2. How old are you and how many children, if any, do you have? “I am 29 years old, single and have never been pregnant.”
  3. Have you ever had a pelvic infection in the past? “I had no prior history of pelvic infection.”
  4. For how long was it suggested that you wait to have vaginal sex?  Will you use condoms if you do have intercourse? “I think I was advised to wait 4-7 days (I don’t quite recall), and did wait the recommended time.  When I have intercourse, I use either condoms, my diaphragm or both.”
  5. Is there anything else you want me to know…anything? “Here is anything else that you may want to know: I tested clean for STIs both before the first insertion and when my second IUD was removed.  I had a depression-type reaction to several types of birth control pills (NuvaRing, Levora, and much more mildly so on Yasmin) and have been advised to not do hormonal birth control pills.  This was 3 years ago and I have relied on a diaphragm and condoms since then.”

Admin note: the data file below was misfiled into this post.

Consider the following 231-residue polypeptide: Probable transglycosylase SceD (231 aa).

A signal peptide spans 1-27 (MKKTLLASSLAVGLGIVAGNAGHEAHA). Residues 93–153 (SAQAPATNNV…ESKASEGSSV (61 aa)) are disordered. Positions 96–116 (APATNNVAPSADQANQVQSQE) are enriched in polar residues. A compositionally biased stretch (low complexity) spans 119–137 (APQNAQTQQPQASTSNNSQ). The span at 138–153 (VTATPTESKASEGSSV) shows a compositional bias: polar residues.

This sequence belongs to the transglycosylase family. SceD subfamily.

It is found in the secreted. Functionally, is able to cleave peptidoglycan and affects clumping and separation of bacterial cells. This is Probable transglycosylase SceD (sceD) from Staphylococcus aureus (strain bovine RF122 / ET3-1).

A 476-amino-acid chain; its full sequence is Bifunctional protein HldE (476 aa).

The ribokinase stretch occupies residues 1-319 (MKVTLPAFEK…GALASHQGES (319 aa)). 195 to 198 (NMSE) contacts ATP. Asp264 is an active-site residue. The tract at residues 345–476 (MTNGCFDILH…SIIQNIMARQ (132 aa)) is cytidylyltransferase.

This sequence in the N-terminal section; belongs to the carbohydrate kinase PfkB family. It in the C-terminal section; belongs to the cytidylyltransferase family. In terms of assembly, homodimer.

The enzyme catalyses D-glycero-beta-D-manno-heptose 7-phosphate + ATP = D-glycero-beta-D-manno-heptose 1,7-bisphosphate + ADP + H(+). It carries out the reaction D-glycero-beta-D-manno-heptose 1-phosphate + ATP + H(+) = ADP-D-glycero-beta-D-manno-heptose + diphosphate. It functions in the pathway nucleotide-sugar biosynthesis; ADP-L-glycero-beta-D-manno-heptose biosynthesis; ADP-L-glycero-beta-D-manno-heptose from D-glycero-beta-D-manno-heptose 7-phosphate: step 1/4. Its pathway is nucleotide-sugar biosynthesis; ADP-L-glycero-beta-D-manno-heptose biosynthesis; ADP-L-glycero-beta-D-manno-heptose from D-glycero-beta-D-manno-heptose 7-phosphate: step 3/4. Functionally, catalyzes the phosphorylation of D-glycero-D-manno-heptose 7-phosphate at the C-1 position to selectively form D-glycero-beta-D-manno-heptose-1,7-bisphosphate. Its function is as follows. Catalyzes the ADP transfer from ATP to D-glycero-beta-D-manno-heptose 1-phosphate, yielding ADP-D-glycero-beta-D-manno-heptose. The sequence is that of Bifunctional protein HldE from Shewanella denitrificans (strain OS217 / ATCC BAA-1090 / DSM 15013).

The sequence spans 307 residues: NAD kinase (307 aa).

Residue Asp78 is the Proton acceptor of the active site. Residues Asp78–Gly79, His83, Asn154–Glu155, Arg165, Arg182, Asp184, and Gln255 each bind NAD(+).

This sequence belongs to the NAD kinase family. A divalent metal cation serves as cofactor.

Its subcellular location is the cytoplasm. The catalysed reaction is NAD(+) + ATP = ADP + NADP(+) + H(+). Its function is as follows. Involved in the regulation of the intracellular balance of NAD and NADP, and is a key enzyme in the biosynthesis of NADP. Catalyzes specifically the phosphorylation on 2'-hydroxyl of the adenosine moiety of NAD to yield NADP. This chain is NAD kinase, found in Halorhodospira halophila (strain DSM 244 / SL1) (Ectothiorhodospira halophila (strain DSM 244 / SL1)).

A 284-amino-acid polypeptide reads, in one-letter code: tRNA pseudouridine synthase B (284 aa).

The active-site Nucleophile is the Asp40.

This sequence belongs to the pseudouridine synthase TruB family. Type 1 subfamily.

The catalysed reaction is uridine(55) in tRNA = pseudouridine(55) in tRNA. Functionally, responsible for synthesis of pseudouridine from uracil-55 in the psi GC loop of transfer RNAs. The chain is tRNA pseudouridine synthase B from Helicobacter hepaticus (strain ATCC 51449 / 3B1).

“Thank you very much for your reply.  Sorry for the delay in my response, but I was waiting on the results of an appointment so I could update you on my current condition.  If you could please, tell me the reasoning behind a 3-month wait before inserting another IUD after a case of PID.”


“Given this additional information, are there higher risk factors (e.g. expulsion, PID) for getting the third Mirena IUD inserted, given my history?  I would really like to be able to have an IUD but I am uncertain what is the best course.”


“Many thanks!”


The reasoning is concern that you be over the initial infection.  Some clinicians would not suggest this long a delay.  After an expulsion, your risk for another expulsion is increased a bit.

Here is some further information for you:


Intrauterine Devices (IUDs) IN Contraceptive Technology 19th edition; Chapter by: David A. Grimes, MD


Between 2% to 10% of IUD users spontaneously expel their IUD within the first year. An IUD expulsion can occur without the woman detecting it. Nulliparity, an abnormal amount of menstrual flow, and severe dysmenorrhea are risk factors for Cu T 380A expulsion. A woman who has expelled one IUD has a 30% chance of subsequent expulsions.